Disclosure is all the more important now because we hardly have any weapon to fight judicial corruption. There is no specific forum to complain to, and no investigative machinery. The police cannot register an FIR against a judge on charges of corruption without the CJI’s permission. Corruption within the judiciary is no small matter; it grows horizontally and vertically. In 2001, a former CJI said 20 per cent of the judges across the board were corrupt; that figure would have to be indexed for inflation. Recent horror stories involve touting for appointments to High Courts, cash delivery to a judge’s house, and gifts to judges from employees’ provident funds. The judges implicated continue to sit on the seat of justice. The only existing remedy is impeachment by Parliament. This is illusory; no judge has ever been impeached. The CJI did recommend in vain impeachment of a Calcutta High Court judge for misdemeanours; a resolution has not even been tabled in the House. But if questions are raised about assets, then the public process of transparency may overcome institutional secrecy, and accountability may begin to replace inertia. After all, it is said, sunlight is the best disinfectant.

The Indian superior judiciary is the most powerful in the world, largely because of two features which are unique to it. The first is its extensive public interest jurisdiction, enabling it to exercise powers in executive and legislative areas. The second is the near total control it exercises over judicial appointments. Neither of these two features was envisaged in the Constitution; the court acquired them by rather creative interpretative exercises. It could do so because public opinion was solidly behind it; people saw it as the one organ of state that was clean and could be trusted. That public trust is the bedrock that sustains the court. It does not have the power of the elected vote, or purse or sword; its legitimacy, and extent of power, is defined precisely by how much public regard it is the repository of. The court lost that trust in August on the issue of public disclosure, could not long sustain isolation and fortunately reclaimed lost ground. The lesson in this for us who are supporters of the judiciary is that if the house is not kept in order and the occupants are not well chosen, the institution will forfeit public confidence, and with it the source of power.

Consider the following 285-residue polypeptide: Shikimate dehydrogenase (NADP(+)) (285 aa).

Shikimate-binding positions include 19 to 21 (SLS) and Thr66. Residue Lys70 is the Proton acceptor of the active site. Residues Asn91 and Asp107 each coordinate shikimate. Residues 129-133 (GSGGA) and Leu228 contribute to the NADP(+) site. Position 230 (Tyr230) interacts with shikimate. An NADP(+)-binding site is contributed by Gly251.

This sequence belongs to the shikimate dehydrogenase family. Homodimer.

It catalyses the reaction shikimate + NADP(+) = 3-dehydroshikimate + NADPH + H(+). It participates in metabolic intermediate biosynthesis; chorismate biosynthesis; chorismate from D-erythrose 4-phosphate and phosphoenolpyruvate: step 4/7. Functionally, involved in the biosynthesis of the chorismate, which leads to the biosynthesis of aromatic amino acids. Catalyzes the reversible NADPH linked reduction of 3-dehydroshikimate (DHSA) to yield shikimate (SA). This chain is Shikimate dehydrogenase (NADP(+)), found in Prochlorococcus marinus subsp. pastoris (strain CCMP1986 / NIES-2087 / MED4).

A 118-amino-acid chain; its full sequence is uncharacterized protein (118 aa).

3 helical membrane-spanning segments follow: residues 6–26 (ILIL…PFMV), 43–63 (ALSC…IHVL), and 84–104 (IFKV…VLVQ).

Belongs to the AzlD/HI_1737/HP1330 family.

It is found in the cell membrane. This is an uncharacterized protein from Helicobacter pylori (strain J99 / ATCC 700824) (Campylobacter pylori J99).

A day after announcing its willingness to openly disclose the assets of its judges, the Supreme Court announced the names of five prospective appointees to the court and others to be Chief Justices of the High Courts. No mention was made of the requirement of declaration of their assets. It will be in the fitness of things for the court to immediately apply the high principle of transparency and require these judges to first declare their assets publicly, and await any information from the Bar or the public, before confirming the appointments. That would demonstrate judicial sincerity and commitment, and allay any residual public misgivings. It would be most unfortunate for the judiciary if any of these judges assumed high office, and was then found owning large assets with no credible explanation. The government too has a constitutional duty to ensure that proper procedures are followed and proper persons selected; and our President, a constitutional power, to advise and guide.

(Sriram Panchu is a senior advocate at the Madras High Court. Email: srirampanchu5@gmail.com)